The major contribution of the article to Envirotech is its extension of the study of the environment-technology nexus to the study of sport and leisure. While we have learned a great deal about how nuclear, chemical, and agricultural interventions have shaped and been shaped by the non-human environment, Denning’s work reminds us that landscapes of leisure—even those that appear natural—are also engineered. Indeed, entire industries have been organized around the creation and maintenance of a natural aesthetic (a snowy mountainside, a palm-covered beach). To that end, the article draws on a wide range of theory—from Richard White’s writing on work and nature, to sociologist John Urry’s work on the consumption of place, to philosopher Peter Sloterdijk’s ideas about modernity and speed—to explain why and how Alpine landscapes were produced for tourist consumption. By recognizing sports and leisure as phenomena where the environmental and the technical bleed together, Denning opens up a new space for envirotech research.

Envirotech 2014 SHOT Travel Grant

The Envirotech Special Interest Group is pleased to announce a $400 travel grant for the upcoming 2014 SHOT conference. Eligibility for the award is limited to those presenting a paper addressing the interrelated histories of environment and technology at the upcoming SHOT meeting in Dearborn, MI November 6-9 2014. The grant is available to current graduate students, recent Ph.D.s (earned within three years) and independent scholars. The application is due by Friday, September 19, 2014. The winner will receive a check for $400 at the Envirotech breakfast meeting during the conference.

Applicants should complete this formTravel_Grant_App_SHOT2014, and email it along with a one or two page C.V. to TravelGrant@envirotechhistory.org. Any questions should be addressed to Chair, Envirotech Travel Grant, and submitted by email to TravelGrant@envirotechhistory.org.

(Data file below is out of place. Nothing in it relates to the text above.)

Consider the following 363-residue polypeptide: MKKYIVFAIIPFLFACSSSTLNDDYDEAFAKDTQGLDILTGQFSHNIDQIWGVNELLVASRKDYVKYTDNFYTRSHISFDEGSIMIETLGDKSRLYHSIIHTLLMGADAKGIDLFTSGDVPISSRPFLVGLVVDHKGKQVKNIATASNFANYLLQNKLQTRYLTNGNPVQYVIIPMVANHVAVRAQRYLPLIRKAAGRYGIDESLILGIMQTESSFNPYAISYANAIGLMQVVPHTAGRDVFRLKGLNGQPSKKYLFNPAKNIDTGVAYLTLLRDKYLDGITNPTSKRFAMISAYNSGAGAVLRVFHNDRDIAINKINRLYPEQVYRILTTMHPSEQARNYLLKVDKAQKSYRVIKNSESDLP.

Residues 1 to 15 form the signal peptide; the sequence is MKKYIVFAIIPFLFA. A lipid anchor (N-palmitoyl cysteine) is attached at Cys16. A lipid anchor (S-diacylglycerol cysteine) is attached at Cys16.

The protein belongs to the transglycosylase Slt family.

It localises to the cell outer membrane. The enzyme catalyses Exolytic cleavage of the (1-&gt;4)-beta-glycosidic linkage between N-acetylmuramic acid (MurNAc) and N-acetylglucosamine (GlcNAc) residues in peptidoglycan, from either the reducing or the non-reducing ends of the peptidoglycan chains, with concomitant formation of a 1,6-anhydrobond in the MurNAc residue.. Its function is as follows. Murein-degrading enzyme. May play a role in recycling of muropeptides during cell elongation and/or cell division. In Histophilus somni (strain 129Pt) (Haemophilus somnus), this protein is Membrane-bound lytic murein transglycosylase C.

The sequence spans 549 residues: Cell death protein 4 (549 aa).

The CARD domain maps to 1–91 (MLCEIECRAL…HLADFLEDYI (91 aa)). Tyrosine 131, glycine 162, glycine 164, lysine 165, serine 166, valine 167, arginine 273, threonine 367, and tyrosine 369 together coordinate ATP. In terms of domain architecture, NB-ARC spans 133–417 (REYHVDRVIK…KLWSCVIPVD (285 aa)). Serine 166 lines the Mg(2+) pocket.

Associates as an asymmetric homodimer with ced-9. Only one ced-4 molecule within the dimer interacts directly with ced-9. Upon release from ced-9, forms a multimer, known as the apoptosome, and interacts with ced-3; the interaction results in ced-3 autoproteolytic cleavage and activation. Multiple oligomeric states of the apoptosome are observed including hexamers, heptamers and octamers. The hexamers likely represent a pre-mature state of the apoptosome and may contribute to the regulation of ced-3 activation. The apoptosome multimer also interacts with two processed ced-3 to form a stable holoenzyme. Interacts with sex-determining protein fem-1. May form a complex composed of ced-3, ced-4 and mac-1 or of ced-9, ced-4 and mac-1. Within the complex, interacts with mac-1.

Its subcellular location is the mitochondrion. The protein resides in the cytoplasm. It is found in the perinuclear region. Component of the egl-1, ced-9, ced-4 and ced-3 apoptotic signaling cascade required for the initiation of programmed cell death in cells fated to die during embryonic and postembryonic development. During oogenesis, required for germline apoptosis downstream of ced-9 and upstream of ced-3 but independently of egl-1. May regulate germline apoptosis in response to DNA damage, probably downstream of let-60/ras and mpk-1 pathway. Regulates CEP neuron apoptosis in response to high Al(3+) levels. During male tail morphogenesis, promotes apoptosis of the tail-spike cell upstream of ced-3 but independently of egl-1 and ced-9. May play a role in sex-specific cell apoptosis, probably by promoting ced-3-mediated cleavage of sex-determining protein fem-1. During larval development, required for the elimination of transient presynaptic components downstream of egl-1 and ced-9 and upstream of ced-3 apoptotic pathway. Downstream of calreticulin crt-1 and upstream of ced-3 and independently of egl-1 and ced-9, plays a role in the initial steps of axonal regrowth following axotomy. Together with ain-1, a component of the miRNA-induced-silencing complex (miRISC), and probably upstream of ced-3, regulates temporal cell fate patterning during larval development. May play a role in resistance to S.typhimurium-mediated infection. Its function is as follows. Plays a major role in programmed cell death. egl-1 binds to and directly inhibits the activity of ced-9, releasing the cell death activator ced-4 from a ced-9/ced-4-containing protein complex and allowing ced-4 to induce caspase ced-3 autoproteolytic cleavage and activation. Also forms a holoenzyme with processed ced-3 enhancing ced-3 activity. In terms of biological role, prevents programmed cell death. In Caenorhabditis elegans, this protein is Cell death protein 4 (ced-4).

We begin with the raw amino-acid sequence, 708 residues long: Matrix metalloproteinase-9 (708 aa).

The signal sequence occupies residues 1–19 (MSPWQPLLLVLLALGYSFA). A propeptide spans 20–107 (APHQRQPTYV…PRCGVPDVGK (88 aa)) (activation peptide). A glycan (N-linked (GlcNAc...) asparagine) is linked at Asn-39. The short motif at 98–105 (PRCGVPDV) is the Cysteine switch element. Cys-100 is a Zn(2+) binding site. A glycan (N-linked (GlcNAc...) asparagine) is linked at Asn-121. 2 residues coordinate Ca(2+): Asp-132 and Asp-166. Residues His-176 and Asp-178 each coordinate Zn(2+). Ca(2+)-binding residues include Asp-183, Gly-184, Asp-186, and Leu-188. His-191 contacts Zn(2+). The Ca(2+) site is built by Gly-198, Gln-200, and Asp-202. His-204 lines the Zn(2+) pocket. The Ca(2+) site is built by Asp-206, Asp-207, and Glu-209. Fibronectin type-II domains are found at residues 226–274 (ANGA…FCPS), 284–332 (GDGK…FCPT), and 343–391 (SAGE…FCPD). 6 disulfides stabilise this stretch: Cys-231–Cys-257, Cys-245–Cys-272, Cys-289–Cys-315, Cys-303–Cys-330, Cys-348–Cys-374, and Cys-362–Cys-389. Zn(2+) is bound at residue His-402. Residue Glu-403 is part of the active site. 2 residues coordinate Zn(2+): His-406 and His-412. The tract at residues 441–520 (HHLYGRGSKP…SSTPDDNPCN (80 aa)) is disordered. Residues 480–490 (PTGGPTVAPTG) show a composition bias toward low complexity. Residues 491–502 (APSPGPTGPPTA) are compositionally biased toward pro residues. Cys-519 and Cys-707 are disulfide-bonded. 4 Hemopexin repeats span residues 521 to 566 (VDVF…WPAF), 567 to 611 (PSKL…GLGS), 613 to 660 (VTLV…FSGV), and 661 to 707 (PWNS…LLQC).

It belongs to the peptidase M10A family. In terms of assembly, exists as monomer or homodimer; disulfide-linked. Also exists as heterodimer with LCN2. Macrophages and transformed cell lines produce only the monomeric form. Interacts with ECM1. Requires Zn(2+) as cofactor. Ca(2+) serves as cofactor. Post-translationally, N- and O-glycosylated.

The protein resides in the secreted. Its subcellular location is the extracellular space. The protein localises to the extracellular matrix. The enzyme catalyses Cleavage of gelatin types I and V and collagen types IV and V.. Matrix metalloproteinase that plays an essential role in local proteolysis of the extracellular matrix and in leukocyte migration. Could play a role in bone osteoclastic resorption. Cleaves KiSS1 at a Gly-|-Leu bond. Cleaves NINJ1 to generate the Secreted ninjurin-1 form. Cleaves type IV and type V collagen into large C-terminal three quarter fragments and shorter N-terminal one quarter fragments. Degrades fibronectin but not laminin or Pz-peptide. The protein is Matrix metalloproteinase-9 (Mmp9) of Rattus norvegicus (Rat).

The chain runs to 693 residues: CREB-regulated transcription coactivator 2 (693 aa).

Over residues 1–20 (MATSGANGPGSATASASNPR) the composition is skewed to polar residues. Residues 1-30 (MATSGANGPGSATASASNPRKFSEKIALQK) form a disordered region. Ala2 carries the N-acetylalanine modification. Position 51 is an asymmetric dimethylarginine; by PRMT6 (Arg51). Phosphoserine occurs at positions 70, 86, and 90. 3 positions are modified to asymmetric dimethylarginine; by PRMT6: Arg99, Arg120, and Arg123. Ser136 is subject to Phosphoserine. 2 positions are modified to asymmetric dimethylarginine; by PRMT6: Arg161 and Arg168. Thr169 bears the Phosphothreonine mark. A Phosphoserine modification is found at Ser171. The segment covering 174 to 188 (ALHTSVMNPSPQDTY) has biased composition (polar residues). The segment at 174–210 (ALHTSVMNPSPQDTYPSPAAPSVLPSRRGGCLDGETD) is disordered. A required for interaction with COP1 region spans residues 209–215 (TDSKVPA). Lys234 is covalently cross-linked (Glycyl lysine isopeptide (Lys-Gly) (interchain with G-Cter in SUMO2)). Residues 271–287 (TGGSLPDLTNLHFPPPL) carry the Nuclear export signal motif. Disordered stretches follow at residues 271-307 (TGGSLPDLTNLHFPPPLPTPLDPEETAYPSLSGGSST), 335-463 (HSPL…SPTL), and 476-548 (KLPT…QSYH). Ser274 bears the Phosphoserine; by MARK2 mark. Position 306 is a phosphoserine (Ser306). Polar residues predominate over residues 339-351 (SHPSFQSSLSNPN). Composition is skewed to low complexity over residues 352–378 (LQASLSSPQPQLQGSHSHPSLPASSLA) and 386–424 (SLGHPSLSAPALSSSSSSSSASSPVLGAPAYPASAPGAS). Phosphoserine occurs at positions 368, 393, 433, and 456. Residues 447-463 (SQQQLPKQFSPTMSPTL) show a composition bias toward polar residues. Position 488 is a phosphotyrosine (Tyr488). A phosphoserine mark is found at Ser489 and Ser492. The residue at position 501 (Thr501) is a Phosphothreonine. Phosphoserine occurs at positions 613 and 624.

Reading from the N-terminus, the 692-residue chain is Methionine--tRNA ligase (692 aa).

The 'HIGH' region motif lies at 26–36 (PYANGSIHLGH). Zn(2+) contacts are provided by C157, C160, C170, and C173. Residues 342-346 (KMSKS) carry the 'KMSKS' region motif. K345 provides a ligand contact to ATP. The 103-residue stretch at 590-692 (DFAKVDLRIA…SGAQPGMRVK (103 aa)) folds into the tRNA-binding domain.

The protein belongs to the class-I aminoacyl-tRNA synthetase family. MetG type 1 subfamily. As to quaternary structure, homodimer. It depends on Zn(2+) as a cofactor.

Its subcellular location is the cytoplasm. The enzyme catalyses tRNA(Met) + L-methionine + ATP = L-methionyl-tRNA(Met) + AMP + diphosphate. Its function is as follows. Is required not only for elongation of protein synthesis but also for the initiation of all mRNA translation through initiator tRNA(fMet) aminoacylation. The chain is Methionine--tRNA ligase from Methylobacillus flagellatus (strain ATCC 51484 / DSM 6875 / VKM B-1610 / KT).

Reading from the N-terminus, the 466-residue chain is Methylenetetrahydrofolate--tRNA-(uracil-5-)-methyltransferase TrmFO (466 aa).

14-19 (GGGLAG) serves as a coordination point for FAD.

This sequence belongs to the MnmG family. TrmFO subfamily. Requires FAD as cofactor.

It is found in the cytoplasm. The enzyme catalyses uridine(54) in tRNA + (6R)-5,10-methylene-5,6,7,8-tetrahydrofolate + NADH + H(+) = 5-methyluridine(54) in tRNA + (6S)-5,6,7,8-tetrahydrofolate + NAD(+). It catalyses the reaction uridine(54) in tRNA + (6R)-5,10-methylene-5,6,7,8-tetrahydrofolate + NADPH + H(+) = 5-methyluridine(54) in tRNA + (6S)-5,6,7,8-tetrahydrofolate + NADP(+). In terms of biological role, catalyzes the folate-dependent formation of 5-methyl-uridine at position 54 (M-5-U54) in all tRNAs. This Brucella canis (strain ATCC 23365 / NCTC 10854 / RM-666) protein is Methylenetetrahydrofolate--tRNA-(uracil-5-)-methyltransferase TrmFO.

Call for submissions: 2014 Joel A. Tarr Envirotech Article Prize

Envirotech, a special interest group within the Society for the History of Technology and the American Society for Environmental History, invites nominations for the 2014 Joel A. Tarr Envirotech Article Prize. The Tarr Prize recognizes the best article published in either a journal or article collection on the relationship between technology and the environment in history. The prize committee is particularly interested in publications that show how studying the intersections of environment and technology can lead to new insights into historical topics. Articles originally published in any language are welcome, but applicants must provide a translation of non-English articles. To be eligible for the 2014 prize, the article must be published between November 1, 2012, and June 15, 2014.

The Tarr Prize carries a cash award of $350 and will be conferred at the Society for the History of Technology conference in Dearborn, Michigan, October 7-11, 2014.

Send one copy of your article and a brief curriculum vitae (one page Word or PDF files only please) to tarrprize2014@gmail.com to be considered. The deadline for submissions is August 1, 2014. Winners will be announced in early September.

Envirotech travel grant winner

Envirotech is pleased to announce that L. Ruth Rand, a graduate student in the University of Pennsylvania’s Program in the History and Sociology of Society, is the winner of the Envirotech Travel Grant for travel to the March ASEH conference in San Francisco.

At the conference, Rand will present in the session “What Is a Disaster? A Roundtable on Risk and Disaster Research in Environmental History” where she will offer her perspective as an environmental historian of outer space and present on her research about Near-Earth space debris and the political and technological implications of declaring Near-Earth outer space a site of environmental disaster.

Many thanks to envirotech’s travel grant committee: Leslie Tomory, Maurits Ertsen, and Eve Buckley.

Envirotech Travel Grant – ASEH 2014

The Envirotech Special Interest Group is pleased to announce a $400 travel grant for the upcoming 2014 ASEH conference. Eligibility for the award is limited to those presenting a paper addressing the interrelated histories of environment and technology at the upcoming ASEH meeting in San Francisco, CA, March 12-16, 2014. The grant is available to current graduate students, recent Ph.D.s (earned within three years) and independent scholars. The application is due by Monday, December 16, 2013. The winner will receive a check for $400 at the Envirotech breakfast meeting during the conference.

Applicants should complete this form, and email it along with a one or two page C.V. to TravelGrant@envirotechhistory.org. Any questions should be addressed to Chair, Envirotech Travel Grant, and submitted by email to TravelGrant@envirotechhistory.org.

2013 Joel A. Tarr Article Prize awarded Ashley Carse